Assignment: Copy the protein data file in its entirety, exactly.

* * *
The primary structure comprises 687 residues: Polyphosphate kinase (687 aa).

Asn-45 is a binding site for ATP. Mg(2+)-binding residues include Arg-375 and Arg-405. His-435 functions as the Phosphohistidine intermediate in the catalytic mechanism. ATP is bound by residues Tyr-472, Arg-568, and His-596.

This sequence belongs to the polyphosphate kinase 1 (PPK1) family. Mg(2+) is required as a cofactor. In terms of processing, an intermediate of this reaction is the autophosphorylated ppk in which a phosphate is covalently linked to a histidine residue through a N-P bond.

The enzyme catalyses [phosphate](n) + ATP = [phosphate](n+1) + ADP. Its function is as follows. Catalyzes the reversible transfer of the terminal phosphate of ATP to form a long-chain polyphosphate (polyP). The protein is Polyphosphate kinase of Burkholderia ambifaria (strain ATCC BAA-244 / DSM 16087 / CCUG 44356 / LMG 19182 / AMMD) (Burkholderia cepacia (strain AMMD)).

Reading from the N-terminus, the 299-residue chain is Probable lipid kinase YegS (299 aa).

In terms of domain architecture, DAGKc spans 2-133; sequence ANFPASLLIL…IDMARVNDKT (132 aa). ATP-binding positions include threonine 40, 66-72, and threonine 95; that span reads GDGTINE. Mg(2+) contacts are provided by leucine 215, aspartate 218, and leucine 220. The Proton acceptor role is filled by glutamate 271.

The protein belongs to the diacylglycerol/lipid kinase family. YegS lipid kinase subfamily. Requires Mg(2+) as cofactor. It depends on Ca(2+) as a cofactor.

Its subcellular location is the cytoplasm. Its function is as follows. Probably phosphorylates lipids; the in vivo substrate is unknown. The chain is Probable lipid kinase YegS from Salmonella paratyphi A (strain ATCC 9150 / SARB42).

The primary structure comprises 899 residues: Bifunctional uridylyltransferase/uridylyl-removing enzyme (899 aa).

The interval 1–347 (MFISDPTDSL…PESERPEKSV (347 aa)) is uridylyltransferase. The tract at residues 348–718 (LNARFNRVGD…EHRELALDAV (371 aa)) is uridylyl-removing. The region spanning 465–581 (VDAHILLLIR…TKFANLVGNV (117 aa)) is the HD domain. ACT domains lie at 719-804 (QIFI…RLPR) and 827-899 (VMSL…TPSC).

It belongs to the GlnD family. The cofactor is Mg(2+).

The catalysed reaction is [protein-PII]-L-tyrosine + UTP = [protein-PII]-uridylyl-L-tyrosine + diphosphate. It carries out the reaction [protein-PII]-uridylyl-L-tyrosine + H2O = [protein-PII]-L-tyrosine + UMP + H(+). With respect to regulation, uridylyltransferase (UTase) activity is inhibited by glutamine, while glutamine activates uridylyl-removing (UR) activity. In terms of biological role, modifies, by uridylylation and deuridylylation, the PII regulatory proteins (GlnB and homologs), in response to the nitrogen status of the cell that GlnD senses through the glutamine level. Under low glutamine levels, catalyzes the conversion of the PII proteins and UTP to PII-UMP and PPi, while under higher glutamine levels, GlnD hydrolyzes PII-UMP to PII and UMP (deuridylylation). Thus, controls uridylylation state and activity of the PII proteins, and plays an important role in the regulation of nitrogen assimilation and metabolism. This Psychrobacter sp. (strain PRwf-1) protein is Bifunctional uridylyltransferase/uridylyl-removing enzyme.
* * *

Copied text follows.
The primary structure comprises 687 residues: Polyphosphate kinase (687 aa).

Asn-45 is a binding site for ATP. Mg(2+)-binding residues include Arg-375 and Arg-405. His-435 functions as the Phosphohistidine intermediate in the catalytic mechanism. ATP is bound by residues Tyr-472, Arg-568, and His-596.

This sequence belongs to the polyphosphate kinase 1 (PPK1) family. Mg(2+) is required as a cofactor. In terms of processing, an intermediate of this reaction is the autophosphorylated ppk in which a phosphate is covalently linked to a histidine residue through a N-P bond.

The enzyme catalyses [phosphate](n) + ATP = [phosphate](n+1) + ADP. Its function is as follows. Catalyzes the reversible transfer of the terminal phosphate of ATP to form a long-chain polyphosphate (polyP). The protein is Polyphosphate kinase of Burkholderia ambifaria (strain ATCC BAA-244 / DSM 16087 / CCUG 44356 / LMG 19182 / AMMD) (Burkholderia cepacia (strain AMMD)).

Reading from the N-terminus, the 299-residue chain is Probable lipid kinase YegS (299 aa).

In terms of domain architecture, DAGKc spans 2-133; sequence ANFPASLLIL…IDMARVNDKT (132 aa). ATP-binding positions include threonine 40, 66-72, and threonine 95; that span reads GDGTINE. Mg(2+) contacts are provided by leucine 215, aspartate 218, and leucine 220. The Proton acceptor role is filled by glutamate 271.

The protein belongs to the diacylglycerol/lipid kinase family. YegS lipid kinase subfamily. Requires Mg(2+) as cofactor. It depends on Ca(2+) as a cofactor.

Its subcellular location is the cytoplasm. Its function is as follows. Probably phosphorylates lipids; the in vivo substrate is unknown. The chain is Probable lipid kinase YegS from Salmonella paratyphi A (strain ATCC 9150 / SARB42).

The primary structure comprises 899 residues: Bifunctional uridylyltransferase/uridylyl-removing enzyme (899 aa).

The interval 1–347 (MFISDPTDSL…PESERPEKSV (347 aa)) is uridylyltransferase. The tract at residues 348–718 (LNARFNRVGD…EHRELALDAV (371 aa)) is uridylyl-removing. The region spanning 465–581 (VDAHILLLIR…TKFANLVGNV (117 aa)) is the HD domain. ACT domains lie at 719-804 (QIFI…RLPR) and 827-899 (VMSL…TPSC).

It belongs to the GlnD family. The cofactor is Mg(2+).

The catalysed reaction is [protein-PII]-L-tyrosine + UTP = [protein-PII]-uridylyl-L-tyrosine + diphosphate. It carries out the reaction [protein-PII]-uridylyl-L-tyrosine + H2O = [protein-PII]-L-tyrosine + UMP + H(+). With respect to regulation, uridylyltransferase (UTase) activity is inhibited by glutamine, while glutamine activates uridylyl-removing (UR) activity. In terms of biological role, modifies, by uridylylation and deuridylylation, the PII regulatory proteins (GlnB and homologs), in response to the nitrogen status of the cell that GlnD senses through the glutamine level. Under low glutamine levels, catalyzes the conversion of the PII proteins and UTP to PII-UMP and PPi, while under higher glutamine levels, GlnD hydrolyzes PII-UMP to PII and UMP (deuridylylation). Thus, controls uridylylation state and activity of the PII proteins, and plays an important role in the regulation of nitrogen assimilation and metabolism. This Psychrobacter sp. (strain PRwf-1) protein is Bifunctional uridylyltransferase/uridylyl-removing enzyme.